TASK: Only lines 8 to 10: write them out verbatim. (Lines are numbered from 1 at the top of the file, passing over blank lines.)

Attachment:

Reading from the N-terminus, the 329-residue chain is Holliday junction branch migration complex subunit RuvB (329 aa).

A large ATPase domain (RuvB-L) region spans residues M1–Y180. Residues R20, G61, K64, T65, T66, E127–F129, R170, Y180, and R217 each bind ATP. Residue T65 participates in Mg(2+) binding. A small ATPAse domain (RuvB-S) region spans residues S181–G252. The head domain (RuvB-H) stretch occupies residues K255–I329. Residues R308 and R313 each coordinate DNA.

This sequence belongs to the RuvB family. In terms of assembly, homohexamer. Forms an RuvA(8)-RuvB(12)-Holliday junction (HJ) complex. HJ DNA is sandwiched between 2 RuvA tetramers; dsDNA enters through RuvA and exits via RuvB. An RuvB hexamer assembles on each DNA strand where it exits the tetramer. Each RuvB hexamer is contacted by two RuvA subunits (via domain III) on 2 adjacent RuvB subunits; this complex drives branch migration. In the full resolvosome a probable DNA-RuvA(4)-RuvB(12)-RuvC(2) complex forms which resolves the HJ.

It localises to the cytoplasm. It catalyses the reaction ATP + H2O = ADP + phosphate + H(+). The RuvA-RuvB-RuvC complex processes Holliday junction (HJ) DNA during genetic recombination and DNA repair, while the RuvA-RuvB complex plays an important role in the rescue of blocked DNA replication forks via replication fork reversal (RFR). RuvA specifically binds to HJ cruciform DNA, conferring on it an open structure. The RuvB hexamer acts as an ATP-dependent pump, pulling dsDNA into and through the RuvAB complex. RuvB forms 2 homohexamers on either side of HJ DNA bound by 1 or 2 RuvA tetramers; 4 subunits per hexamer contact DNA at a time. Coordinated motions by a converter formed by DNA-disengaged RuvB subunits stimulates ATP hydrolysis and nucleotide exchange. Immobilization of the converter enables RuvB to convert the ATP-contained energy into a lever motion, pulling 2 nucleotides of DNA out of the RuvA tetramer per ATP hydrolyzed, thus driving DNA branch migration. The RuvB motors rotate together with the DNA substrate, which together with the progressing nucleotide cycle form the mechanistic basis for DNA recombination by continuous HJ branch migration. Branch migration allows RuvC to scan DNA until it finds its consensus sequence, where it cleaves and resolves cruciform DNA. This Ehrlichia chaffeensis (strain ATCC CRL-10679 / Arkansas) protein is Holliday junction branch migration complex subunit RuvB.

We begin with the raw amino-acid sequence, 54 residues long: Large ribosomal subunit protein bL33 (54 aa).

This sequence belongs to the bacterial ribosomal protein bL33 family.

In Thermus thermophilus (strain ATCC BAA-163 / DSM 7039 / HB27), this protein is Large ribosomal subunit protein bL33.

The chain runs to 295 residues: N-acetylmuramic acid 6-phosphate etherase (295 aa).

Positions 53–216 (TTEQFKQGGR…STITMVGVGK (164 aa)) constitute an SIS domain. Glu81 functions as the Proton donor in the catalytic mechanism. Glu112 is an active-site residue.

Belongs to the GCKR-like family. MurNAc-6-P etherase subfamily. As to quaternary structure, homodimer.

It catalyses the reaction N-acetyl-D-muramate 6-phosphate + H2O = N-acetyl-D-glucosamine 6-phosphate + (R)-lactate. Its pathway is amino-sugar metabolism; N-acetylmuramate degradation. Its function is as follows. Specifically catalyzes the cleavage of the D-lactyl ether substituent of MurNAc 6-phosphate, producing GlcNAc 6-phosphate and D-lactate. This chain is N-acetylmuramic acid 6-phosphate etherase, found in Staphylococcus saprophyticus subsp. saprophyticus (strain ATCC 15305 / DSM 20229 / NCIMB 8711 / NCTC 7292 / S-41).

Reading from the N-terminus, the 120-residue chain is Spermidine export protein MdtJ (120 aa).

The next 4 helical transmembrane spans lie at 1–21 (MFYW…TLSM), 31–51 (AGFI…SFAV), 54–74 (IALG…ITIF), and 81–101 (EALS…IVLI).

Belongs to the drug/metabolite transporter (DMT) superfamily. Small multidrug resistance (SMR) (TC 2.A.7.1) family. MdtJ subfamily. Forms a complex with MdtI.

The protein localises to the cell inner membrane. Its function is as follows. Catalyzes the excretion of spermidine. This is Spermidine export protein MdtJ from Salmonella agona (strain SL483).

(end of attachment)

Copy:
The chain runs to 295 residues: N-acetylmuramic acid 6-phosphate etherase (295 aa).

Positions 53–216 (TTEQFKQGGR…STITMVGVGK (164 aa)) constitute an SIS domain. Glu81 functions as the Proton donor in the catalytic mechanism. Glu112 is an active-site residue.

Belongs to the GCKR-like family. MurNAc-6-P etherase subfamily. As to quaternary structure, homodimer.